All of us could face serious illness or injury at any age. An advance directive can ease the stress on family members and loved ones if they are faced with critical decisions about your care.
We know that sometimes family members have to make medical decisions for spouses, parents and adult children when they are unable to make them for themselves. Providence Health & Services believes everyone 18 and older should have an advance directive, which legally states who can make decisions for you if you are unable to make them yourself and what types of medical treatments you would want or not want.
We talked with two people with experience on this subject from different perspectives.
Ira Byock, M.D., chief medical officer of the Providence Institute for Human Caring, has been a leader in the effort to help families plan ahead for difficult circumstances. And actress Shar Jackson recently faced this issue when she and her family were forced to make care decisions for her ailing mother who did not have an advance directive.
We start with Shar, whose family had the added stress of not knowing what her mother might have wanted.
What did you know about advance directives before your mom became ill?
Shar: "I honestly didn't know much. We'd had some conversations about it, but nothing formal and nothing that was solid."
What happened with your mother’s illness? Did you and other family members disagree on what she would want for her care?
Shar: "My mom's illness was quite sudden. One day she was getting ready for work and felt a sharp pain in her chest. She thought she was having a heart attack, so we rushed her to the hospital only to find out we were facing an aortic dissection. When it all hit the fan with my mom, we were very lucky that our family was a united front. Everybody agreed we just needed to get her better. But that’s not always the case. That’s why it’s important that people have it written down ahead of time."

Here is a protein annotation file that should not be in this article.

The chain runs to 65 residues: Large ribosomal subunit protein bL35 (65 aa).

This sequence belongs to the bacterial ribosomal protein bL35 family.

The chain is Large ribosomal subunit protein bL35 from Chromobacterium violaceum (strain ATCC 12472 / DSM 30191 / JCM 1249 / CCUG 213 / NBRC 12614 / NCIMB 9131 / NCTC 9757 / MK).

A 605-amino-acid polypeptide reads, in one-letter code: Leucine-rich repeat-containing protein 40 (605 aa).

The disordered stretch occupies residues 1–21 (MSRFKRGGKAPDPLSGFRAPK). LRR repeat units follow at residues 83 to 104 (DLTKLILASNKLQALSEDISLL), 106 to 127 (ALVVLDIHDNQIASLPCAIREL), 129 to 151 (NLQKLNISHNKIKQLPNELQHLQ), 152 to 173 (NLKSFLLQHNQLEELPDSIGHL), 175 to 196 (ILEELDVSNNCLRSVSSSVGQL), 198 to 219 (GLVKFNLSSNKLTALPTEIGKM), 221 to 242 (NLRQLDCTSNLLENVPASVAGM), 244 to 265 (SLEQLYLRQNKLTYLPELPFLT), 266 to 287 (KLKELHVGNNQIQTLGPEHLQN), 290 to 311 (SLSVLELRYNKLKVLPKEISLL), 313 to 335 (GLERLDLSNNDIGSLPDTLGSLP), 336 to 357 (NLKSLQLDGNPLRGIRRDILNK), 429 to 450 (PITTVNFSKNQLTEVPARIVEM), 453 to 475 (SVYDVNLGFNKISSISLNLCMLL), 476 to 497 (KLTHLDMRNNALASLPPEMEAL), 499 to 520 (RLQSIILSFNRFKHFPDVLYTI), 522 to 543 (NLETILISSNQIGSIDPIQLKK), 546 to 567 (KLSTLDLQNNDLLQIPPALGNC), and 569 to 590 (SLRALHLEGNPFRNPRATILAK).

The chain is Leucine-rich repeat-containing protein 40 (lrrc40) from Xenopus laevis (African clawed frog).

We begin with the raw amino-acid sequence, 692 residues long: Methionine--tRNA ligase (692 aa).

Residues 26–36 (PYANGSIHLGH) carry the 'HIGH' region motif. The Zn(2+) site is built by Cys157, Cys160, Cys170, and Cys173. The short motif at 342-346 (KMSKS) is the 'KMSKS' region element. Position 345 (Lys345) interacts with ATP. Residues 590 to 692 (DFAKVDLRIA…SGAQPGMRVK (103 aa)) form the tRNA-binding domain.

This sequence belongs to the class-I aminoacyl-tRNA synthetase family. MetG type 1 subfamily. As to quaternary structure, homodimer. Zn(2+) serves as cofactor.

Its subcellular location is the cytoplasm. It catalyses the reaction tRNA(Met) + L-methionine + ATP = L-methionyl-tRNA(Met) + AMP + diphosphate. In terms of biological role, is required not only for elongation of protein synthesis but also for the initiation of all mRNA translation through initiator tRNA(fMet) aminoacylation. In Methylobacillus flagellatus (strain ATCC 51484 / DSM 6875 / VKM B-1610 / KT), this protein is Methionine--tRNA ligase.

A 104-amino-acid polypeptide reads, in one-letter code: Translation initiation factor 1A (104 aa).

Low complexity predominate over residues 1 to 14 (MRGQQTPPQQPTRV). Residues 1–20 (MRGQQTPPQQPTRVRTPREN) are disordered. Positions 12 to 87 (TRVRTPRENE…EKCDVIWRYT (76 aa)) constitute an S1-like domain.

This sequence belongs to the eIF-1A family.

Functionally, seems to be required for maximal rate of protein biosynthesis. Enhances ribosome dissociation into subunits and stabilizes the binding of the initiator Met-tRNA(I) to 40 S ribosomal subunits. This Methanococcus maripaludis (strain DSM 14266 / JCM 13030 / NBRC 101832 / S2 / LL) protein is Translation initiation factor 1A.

Did anyone talk to you while your mother was in ICU about how to get an advance directive for her and others in your family?
Shar: "While my mom was in ICU preparing for surgery the doctors did talk to us about an advance directive for her. They wanted us to all be clear on what it was and how important it was to actually know what she wanted. They told us that knowing her wishes was critical. That conversation really sparked something in me—I realized that I needed to talk to the family and make sure we all have an advance directive. I knew I wanted to make sure they know what I want in case anything happens to me."
This wasn’t your first time dealing with a sudden illness and loss. How have these incidents impacted your view of preparing for serious illness or injury?
Shar: "No, this wasn't the first time we were faced with big decisions. My family acted as a hospice for my cousin when he passed from cancer. Fortunately, we had discussed his wishes, but we didn’t have an official advance directive. Nothing was in writing and some of the choices that were made weren't necessarily agreed upon by the whole family. It’s the worst time to be disagreeing about decisions when you’re losing someone you love. I really wished that he'd had an advance directive."
How have you begun having the conversation about advance directives with others in your family?
Shar: "Sadly, we’ve been faced with enough crises that now, myself, my children, my parents and my siblings have all put our wishes in writing and have had group discussions so everybody is clear on what each of us wants. It’s not always an easy conversation, but it’s so important – so vital!"
Do you think it’s safe to say that you owe it to your family to be prepared?
Shar: "I definitely feel like it's only fair to have an advance directive for your family and your loved ones. That way, nobody is backed into a corner to make a hard decision, or certain things aren't argued about when what's most important is your family being a unified front and dealing with the hardship."
Research shows that less than a third of Americans have completed an advance directive. Why do you think that is?